As Poetry Month winds down, it seems only fitting to bring our ars poetica thoughts into the personal, so let's go with My Life in Poetry. Try to talk about what poetry means to you/does for you/releases in you/scares in you. Writing about the most personal is tough, but give it a shot. And don't forget that Poem in Your Pocket Day is Thursday—don't forget to arm yourself with poems for the world around you. And we have new Facebook photo albums, too. Check those out!


Monday, April 21, 2014

Cellars of the Subconscious

—Watercolor by Nora Staklis, Carmichael

—B.Z. Niditch, Brookline MA
For me reminiscences
always open at the Bay
of outside sight reading
on hand
of thoughts, impressions,
in tonal awareness
near a Cape's lighthouse
over hills and a hull
walking barefoot
along white arid sands
as if all our creativity
escapes to its fragrances
by the shore's wild iris,
and love songs
drift by the open shore
at the laments
of my green guitar,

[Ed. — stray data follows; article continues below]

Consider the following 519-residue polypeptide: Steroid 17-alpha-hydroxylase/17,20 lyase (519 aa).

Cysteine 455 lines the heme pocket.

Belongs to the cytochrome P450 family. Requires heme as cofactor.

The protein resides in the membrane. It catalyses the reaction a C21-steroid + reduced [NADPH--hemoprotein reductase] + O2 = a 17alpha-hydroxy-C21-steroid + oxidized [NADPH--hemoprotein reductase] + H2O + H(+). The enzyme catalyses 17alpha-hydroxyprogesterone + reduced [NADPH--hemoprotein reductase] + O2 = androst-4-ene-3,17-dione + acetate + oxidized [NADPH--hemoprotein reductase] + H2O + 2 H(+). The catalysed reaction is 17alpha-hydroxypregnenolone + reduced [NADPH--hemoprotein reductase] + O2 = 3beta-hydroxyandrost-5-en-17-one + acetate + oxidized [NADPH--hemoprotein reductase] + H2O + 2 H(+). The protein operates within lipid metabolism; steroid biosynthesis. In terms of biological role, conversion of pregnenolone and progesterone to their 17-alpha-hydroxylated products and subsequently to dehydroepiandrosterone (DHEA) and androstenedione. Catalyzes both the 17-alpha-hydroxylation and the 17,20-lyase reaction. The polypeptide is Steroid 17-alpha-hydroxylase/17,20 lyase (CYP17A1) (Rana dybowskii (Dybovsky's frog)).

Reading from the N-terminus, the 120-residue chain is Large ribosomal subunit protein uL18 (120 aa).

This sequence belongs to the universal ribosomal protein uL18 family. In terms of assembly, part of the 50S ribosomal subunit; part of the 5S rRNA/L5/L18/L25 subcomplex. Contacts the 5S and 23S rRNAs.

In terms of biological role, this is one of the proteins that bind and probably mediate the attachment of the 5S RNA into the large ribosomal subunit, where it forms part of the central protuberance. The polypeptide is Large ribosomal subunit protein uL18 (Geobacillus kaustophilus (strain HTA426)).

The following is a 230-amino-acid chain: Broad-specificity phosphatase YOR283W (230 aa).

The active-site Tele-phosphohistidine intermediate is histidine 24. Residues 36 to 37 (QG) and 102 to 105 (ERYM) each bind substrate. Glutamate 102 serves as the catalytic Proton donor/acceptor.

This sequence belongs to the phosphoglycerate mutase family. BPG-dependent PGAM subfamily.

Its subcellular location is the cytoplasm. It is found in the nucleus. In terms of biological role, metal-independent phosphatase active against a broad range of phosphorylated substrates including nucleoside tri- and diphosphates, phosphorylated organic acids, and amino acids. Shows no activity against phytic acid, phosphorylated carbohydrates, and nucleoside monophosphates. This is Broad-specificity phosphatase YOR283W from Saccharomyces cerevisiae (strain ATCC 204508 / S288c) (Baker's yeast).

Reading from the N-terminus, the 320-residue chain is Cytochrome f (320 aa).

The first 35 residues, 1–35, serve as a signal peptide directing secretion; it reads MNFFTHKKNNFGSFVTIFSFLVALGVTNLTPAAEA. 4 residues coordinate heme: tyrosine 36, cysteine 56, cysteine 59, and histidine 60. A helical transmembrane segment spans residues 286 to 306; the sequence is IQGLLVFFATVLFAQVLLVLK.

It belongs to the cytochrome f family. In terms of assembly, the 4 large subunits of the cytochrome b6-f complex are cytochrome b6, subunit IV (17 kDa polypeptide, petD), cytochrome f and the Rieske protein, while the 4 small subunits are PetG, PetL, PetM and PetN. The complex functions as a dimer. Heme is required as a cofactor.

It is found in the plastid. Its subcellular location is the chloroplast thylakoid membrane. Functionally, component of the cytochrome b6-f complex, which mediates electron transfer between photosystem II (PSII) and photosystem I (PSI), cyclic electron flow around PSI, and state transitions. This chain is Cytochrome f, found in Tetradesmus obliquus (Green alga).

whether a smooth jazz
discovers its wavering notes
or an island paints in mind
warming its local familiarity                                                     we pick up luminous shells
on the growing tall grasses
with shrilling sounds
over the swan flotillas
my memory's influence
wishes for a lifeline
out to the sea sail rigging
to watch the tortoise, crickets
jellyfish at a deck's
crossing point
with stairs not fixed
after the winter's Northeaster
dawn stumbles on the wharf
at my confidence
in the body movements
and exercises on minor scales
unraveling my fingers
from nature's habitats
as shore birds' tiny sounds
voice their own harmonies
and all my thoughts
to be in a sunlight skiff,
those daydreams
on numb winter nights
reading memoirs
by a flamed fireplace
when we were in hibernation,
imagining to be underwater
in a snorkel submerged
fresh as an ocean's baptism
as phobias try take us over
a kayak washes ashore
the sun casting shadows
on fishers and mermen
letting their ropes down
under the ocean's seaweed
still touched by wonders
rooted to the tide.


—B.Z. Niditch

Bringing oranges